The second income year for Meagan’s estate will run from 1 July 2022 to 30 June 2023, and the third income year will be from 1 July 2023 to 30 June 2024.
If Meagan’s deceased estate earns less than $18,200 taxable income during these years, the estate won’t have to pay any tax or file a tax return. If she doesn’t benefit from the full tax-free threshold, her individual income tax rates will apply.
If, however, the executor has not finalised the estate by the end of the third income here, the following marginal tax rates will apply:
Taxable Income Thresholds
$0 – $416
$417 – $670
50% of the excess over $416
$671 – $45,000
$127.30 plus 19% of the excess over $670. If the deceased estate taxable income exceeds $670, the entire amount from $0 will be taxed at the rate of 19%
$45,001 – $120,000
$8,550 plus 32.5 cents for each $1 over $45,000
$120,001 – $180,000
$32,925 plus 37 cents for each $1 over $120,000
$180,001 and over
$55,125 plus 45 cents for each $1 over $180,000
When Will Capital Gains Tax Apply?
When you dispose of or sell an asset, you make a capital gain or a loss. Your capital gain is the difference between what it costs to acquire the asset and what you receive when you dispose of it. Capital gains tax (CGT) is a tax on the capital gain or profit you make from selling or disposing of an asset.
Usually, assets that form part of the deceased estate will transfer to a beneficiary in accordance with the deceased person’s wishes. The ATO allows the executor to disregard CGT on any capital gain (or loss) if the asset passes:
- to the executor;
- to a beneficiary; or
- from the executor to the beneficiary.
The beneficiary won’t pay capital gains tax on their inheritance either, unless they sell the property two years after acquiring it. Various rules apply to capital gains tax on inherited property, so make sure to consult a tax agent to help you understand your obligations.
Alternatively, you might be interested in reading our guide to the 5 Things To Know About Gifting and Inheritance Taxation.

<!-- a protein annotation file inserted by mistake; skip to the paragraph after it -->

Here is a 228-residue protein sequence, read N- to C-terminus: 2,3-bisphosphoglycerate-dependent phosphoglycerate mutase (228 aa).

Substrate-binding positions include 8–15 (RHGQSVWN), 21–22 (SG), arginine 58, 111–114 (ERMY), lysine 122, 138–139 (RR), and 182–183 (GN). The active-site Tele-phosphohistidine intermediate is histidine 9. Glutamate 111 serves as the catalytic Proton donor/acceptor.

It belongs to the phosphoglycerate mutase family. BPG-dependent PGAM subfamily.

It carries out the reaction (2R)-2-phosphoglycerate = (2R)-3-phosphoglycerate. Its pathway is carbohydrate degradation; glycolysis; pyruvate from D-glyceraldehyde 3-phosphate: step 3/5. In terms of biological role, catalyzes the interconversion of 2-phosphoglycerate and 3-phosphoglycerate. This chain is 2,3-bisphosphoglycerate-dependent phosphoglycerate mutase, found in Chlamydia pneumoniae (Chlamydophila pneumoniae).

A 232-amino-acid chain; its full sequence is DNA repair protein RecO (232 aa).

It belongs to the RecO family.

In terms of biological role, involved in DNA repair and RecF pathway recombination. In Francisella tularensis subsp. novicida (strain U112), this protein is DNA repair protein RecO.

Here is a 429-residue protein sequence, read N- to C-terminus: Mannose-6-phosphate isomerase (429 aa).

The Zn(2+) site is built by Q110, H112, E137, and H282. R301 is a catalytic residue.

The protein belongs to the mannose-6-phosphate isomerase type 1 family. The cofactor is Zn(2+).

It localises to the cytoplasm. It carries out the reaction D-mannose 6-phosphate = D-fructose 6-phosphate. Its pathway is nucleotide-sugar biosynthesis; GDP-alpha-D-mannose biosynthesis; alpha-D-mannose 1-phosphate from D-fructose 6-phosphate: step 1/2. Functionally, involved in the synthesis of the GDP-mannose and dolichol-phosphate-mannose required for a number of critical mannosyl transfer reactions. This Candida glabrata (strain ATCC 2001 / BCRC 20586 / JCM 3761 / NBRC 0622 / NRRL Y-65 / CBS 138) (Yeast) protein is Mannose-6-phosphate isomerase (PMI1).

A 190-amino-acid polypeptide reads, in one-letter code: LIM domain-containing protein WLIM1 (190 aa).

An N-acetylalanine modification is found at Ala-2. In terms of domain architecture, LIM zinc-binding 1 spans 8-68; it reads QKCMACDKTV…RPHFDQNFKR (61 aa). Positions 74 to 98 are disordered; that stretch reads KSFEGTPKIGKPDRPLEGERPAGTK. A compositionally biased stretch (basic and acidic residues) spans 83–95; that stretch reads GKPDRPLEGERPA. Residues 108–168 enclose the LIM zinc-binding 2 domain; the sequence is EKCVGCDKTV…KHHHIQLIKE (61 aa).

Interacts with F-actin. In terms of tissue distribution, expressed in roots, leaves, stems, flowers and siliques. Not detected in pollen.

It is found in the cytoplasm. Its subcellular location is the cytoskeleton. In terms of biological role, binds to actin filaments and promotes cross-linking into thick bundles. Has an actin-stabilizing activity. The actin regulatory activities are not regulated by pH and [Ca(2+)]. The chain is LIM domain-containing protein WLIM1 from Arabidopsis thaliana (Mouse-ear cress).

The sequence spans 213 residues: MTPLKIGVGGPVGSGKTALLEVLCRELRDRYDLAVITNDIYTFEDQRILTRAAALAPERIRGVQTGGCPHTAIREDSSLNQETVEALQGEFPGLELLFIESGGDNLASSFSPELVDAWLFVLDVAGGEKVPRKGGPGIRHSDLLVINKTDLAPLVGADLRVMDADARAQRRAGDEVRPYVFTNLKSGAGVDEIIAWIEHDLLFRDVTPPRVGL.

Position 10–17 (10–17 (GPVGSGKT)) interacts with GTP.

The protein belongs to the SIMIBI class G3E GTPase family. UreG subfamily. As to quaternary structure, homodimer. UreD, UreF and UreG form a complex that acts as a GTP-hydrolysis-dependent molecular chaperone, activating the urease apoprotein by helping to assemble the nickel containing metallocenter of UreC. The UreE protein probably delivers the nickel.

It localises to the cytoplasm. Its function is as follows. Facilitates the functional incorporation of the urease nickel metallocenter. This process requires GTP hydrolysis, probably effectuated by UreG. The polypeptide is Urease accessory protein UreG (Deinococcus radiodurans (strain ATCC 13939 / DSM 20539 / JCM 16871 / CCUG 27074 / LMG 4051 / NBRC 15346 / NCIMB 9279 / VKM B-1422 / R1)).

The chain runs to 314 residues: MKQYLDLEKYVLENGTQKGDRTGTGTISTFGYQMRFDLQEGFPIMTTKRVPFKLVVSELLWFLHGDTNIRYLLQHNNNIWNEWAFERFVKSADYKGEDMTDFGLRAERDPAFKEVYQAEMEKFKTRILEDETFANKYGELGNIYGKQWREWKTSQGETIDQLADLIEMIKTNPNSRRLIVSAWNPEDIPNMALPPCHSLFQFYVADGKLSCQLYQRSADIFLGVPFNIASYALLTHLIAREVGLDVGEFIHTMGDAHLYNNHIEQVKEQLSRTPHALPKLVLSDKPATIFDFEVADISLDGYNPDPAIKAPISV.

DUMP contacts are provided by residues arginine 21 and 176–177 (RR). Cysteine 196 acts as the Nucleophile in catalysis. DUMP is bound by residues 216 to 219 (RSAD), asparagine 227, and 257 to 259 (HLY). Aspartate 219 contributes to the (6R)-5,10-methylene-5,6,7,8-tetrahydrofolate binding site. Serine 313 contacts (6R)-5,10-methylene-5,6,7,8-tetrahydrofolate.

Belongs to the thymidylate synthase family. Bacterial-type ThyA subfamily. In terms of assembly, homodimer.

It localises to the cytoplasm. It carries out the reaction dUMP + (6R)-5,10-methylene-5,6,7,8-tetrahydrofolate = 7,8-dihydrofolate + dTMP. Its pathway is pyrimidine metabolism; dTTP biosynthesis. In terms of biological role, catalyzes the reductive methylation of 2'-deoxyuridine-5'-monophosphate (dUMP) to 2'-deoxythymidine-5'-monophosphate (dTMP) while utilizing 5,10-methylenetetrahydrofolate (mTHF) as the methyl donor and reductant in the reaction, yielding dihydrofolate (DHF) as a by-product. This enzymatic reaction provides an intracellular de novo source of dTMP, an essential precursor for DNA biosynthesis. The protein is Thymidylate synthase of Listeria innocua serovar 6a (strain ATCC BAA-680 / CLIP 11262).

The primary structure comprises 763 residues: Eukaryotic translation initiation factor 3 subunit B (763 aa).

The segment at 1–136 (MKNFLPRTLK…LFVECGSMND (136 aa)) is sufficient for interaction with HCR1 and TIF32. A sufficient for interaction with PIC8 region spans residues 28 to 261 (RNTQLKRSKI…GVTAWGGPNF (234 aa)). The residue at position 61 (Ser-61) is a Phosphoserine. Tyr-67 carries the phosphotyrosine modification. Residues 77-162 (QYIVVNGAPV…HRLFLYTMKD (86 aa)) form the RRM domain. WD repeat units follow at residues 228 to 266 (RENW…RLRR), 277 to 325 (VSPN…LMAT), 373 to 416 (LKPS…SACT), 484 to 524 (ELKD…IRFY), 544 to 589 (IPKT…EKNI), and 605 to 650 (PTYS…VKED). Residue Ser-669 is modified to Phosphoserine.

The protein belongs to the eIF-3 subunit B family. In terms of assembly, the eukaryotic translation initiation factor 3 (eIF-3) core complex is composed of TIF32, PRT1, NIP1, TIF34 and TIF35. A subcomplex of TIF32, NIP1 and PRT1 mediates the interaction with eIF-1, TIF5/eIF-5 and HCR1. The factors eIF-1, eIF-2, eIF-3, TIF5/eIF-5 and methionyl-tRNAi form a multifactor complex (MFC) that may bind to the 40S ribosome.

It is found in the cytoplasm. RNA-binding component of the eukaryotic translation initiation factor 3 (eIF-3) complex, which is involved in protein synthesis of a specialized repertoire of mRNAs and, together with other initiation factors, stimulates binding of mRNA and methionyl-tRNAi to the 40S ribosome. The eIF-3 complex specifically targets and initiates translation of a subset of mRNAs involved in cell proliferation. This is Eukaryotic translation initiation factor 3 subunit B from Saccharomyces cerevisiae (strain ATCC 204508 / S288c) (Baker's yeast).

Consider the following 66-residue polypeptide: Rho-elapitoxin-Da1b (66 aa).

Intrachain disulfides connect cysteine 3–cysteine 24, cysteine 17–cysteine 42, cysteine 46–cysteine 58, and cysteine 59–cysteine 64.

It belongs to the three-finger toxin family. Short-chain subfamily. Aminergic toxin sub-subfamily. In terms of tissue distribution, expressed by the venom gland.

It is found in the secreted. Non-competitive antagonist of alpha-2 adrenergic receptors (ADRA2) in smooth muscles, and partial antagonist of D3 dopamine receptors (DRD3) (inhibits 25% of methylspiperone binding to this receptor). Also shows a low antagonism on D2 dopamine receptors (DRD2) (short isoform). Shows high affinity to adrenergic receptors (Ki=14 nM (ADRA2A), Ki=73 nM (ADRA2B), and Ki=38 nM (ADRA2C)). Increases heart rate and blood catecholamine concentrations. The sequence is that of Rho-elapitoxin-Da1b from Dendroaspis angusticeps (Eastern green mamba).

If the asset in the deceased estate doesn’t transfer to a beneficiary and is sold instead so that the executor can distribute the profits to the beneficiaries, the sale will be a CGT event for tax purposes. This means that the normal capital gains tax rules will apply, and the estate may have to pay CGT.
There are several different types of taxes that may apply to a person’s estate after they die. In Australia, there is no death tax, but there are still active obligations to pay tax on any income the deceased’s assets generate after they pass away. Capital gains tax may also apply to selling different assets in a person’s estate.
While it’s not ideal to have to be thinking about estates and taxes when you’re grieving the loss of a loved one, you might find comfort in understanding exactly how the process works so that there are no surprises when the executor eventually finalises the distribution of the estate.
We aimed to provide a basic insight into deceased estate tax rates in Australia, but if you have any questions, get in touch with a tax agent at KNS Accountants and Business Advisors today.
We understand the importance of accuracy and timeliness when it comes to tax returns, and we will work with you to ensure that your return is filed correctly and on time. We also offer various other comprehensive tax services, including tax planning and advice, tax audits, and representation before the ATO.
Regardless of your tax situation, our team at KNS can provide the assistance you need. Contact us today to learn more about how we can help.